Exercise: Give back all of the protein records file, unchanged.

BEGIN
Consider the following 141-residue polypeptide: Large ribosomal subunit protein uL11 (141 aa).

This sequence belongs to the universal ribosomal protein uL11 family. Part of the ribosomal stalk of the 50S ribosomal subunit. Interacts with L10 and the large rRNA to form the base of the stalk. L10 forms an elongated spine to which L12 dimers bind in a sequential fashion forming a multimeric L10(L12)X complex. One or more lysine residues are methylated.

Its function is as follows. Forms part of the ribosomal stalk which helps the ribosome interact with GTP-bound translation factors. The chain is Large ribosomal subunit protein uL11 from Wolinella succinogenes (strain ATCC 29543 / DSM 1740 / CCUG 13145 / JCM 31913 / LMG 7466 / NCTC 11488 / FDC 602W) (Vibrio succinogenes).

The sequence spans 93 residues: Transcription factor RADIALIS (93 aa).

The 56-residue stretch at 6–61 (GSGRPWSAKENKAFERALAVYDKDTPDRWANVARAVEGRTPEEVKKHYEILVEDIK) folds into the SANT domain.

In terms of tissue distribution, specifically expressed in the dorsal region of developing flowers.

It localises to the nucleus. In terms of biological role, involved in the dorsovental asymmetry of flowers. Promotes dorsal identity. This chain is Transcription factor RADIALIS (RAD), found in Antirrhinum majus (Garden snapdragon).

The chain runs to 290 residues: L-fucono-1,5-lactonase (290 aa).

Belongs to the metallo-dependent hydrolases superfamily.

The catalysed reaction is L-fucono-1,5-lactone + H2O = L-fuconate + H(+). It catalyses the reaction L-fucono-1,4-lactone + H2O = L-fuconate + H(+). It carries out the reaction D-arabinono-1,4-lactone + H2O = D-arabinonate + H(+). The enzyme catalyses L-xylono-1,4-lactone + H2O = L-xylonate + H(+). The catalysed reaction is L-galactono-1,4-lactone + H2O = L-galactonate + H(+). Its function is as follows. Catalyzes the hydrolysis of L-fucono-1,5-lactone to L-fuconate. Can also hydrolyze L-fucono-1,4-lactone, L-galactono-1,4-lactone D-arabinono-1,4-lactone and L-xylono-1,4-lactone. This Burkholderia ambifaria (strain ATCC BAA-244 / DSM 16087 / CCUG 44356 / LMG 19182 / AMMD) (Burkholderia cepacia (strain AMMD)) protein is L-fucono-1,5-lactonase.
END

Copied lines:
Consider the following 141-residue polypeptide: Large ribosomal subunit protein uL11 (141 aa).

This sequence belongs to the universal ribosomal protein uL11 family. Part of the ribosomal stalk of the 50S ribosomal subunit. Interacts with L10 and the large rRNA to form the base of the stalk. L10 forms an elongated spine to which L12 dimers bind in a sequential fashion forming a multimeric L10(L12)X complex. One or more lysine residues are methylated.

Its function is as follows. Forms part of the ribosomal stalk which helps the ribosome interact with GTP-bound translation factors. The chain is Large ribosomal subunit protein uL11 from Wolinella succinogenes (strain ATCC 29543 / DSM 1740 / CCUG 13145 / JCM 31913 / LMG 7466 / NCTC 11488 / FDC 602W) (Vibrio succinogenes).

The sequence spans 93 residues: Transcription factor RADIALIS (93 aa).

The 56-residue stretch at 6–61 (GSGRPWSAKENKAFERALAVYDKDTPDRWANVARAVEGRTPEEVKKHYEILVEDIK) folds into the SANT domain.

In terms of tissue distribution, specifically expressed in the dorsal region of developing flowers.

It localises to the nucleus. In terms of biological role, involved in the dorsovental asymmetry of flowers. Promotes dorsal identity. This chain is Transcription factor RADIALIS (RAD), found in Antirrhinum majus (Garden snapdragon).

The chain runs to 290 residues: L-fucono-1,5-lactonase (290 aa).

Belongs to the metallo-dependent hydrolases superfamily.

The catalysed reaction is L-fucono-1,5-lactone + H2O = L-fuconate + H(+). It catalyses the reaction L-fucono-1,4-lactone + H2O = L-fuconate + H(+). It carries out the reaction D-arabinono-1,4-lactone + H2O = D-arabinonate + H(+). The enzyme catalyses L-xylono-1,4-lactone + H2O = L-xylonate + H(+). The catalysed reaction is L-galactono-1,4-lactone + H2O = L-galactonate + H(+). Its function is as follows. Catalyzes the hydrolysis of L-fucono-1,5-lactone to L-fuconate. Can also hydrolyze L-fucono-1,4-lactone, L-galactono-1,4-lactone D-arabinono-1,4-lactone and L-xylono-1,4-lactone. This Burkholderia ambifaria (strain ATCC BAA-244 / DSM 16087 / CCUG 44356 / LMG 19182 / AMMD) (Burkholderia cepacia (strain AMMD)) protein is L-fucono-1,5-lactonase.